To enter the Tip-Top Bar & Grill is to travel back to a pre-gentrified Brooklyn. Pictures of Martin Luther King and Michael Jackson hang from wood-panel walls. Christmas lights dangle above bar stools and reflect off a metallic “Happy Birthday” sign.
Like Tip-Top, Mariah Parker seems plucked from another era. On a recent Saturday night, the Athens, Georgia, county commissioner stepped into the bar with the flair of a Black Panther, sporting an Afro and a black hoodie printed with a black-power fist. In town for the 2019 Young Elected Officials’ Women’s Conference, she sat down, and we made hip-hop small talk and ordered wings and drinks before diving into her whirlwind year in politics.
Last June, with one hand placed atop The Autobiography of Malcolm X and the other raised in a fist, Parker was sworn in to represent Athens–Clarke County’s 2nd district. At 26, she had won her election by just 13 votes on a platform to raise the minimum wage, deprioritize marijuana arrests, and expand access to affordable childcare.
A few days after the official proceedings, Parker informally inaugurated herself with a performance on Georgia Public Broadcasting. In Athens City Hall, she faced a wall covered with framed photos of past public officials and greeted the portraits: “Good afternoon gentleman. I am glad you could be here with me on this fine sunny day and join me in my chamber. I want to welcome you, not only to my chamber, but to a new era of politics in Athens, Georgia.”
Then Mariah, who is also an emcee and a PhD student in linguistics, broke into a rap about patriarchy, feminism, and her own intelligence: “Born for excellence because my chromosomes got a second X in it / I don’t think it’s an accident, not in Athens, I’m the best there is / And I happen to have all this extra estrogen, Ooooooo!”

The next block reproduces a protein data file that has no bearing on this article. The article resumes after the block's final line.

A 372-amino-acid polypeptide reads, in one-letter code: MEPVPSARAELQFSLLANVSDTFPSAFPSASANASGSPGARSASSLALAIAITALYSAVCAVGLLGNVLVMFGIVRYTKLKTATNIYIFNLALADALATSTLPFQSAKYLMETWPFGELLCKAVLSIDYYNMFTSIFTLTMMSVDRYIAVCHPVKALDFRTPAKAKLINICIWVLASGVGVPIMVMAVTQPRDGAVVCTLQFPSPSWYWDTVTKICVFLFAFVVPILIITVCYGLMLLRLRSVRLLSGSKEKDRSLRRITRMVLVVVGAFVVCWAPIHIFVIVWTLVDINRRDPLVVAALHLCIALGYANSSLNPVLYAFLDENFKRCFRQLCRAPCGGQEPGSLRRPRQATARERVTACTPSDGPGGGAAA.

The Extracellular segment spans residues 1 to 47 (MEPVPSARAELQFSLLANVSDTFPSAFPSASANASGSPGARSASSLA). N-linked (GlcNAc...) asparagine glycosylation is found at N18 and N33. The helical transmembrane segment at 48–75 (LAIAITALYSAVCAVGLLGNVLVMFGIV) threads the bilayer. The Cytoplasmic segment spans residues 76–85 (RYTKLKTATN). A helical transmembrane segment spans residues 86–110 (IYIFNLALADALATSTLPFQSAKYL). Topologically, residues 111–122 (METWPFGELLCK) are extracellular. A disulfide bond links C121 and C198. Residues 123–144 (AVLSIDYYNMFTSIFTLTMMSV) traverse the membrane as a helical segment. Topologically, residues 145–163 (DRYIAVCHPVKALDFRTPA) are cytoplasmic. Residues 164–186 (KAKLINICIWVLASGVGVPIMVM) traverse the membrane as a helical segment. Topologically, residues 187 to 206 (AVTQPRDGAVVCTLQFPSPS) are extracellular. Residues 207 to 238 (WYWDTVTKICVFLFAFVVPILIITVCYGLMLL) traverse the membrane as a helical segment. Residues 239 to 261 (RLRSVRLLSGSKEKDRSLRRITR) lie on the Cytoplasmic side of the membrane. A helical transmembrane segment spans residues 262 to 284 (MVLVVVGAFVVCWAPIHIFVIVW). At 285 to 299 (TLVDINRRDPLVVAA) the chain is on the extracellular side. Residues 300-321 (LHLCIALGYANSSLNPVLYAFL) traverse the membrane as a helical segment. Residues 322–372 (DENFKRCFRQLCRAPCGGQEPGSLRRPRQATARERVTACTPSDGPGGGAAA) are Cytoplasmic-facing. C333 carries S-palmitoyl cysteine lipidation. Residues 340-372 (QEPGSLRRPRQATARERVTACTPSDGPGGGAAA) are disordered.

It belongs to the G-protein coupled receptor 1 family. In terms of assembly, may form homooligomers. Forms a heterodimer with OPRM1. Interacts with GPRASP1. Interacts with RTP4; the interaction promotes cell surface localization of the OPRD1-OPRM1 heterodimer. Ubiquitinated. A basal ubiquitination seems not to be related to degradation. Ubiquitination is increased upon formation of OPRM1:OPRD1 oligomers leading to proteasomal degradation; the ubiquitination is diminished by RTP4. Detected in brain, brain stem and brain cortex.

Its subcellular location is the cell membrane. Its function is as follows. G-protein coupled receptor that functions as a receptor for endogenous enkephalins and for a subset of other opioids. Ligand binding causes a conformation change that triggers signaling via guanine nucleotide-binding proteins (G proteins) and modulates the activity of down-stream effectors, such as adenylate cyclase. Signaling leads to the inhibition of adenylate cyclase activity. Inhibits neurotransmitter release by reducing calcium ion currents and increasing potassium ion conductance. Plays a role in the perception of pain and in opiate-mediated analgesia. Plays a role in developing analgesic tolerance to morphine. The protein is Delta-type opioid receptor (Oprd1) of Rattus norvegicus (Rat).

I asked her about performing in front of images of old white men in suits and ties. She sipped her whiskey and ginger ale and told me, “I can feel the ground shake as they all roll over in their graves. It’s like a magnitude 7 earthquake, as they scream, ‘Nooo!’”
I got it. I grew up in Georgia about 70 miles from Athens. I watched Georgia Public Broadcasting as a kid. I am used to seeing the faces of white Confederate generals carved into the side of Stone Mountain, white segregationist busts at the state capital, and white politicians occupying the Governor’s Mansion. But I am wholly unaccustomed to seeing a young, queer, black feminist confront generations of white male authority.
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We chatted more about the South, politics, and music as the bar came to life. People laughed over Jack Daniel’s and fried-fish sandwiches as Whitney Houston’s “How Will I Know” faded into Keith Sweat’s “Twisted.” I asked Mariah about what challenges she faced early in her tenure, and she told me about her efforts to curb the over-policing of the poor.
“A lot of homeless services are located in our district, so people just camp out. There is a little block—people just hang out there,” she said. “And constituents call me and ask if I can do something about the people hanging out on the block. But what other public space do we have for cash-poor people? I am not going to criminalize these people for standing in public.”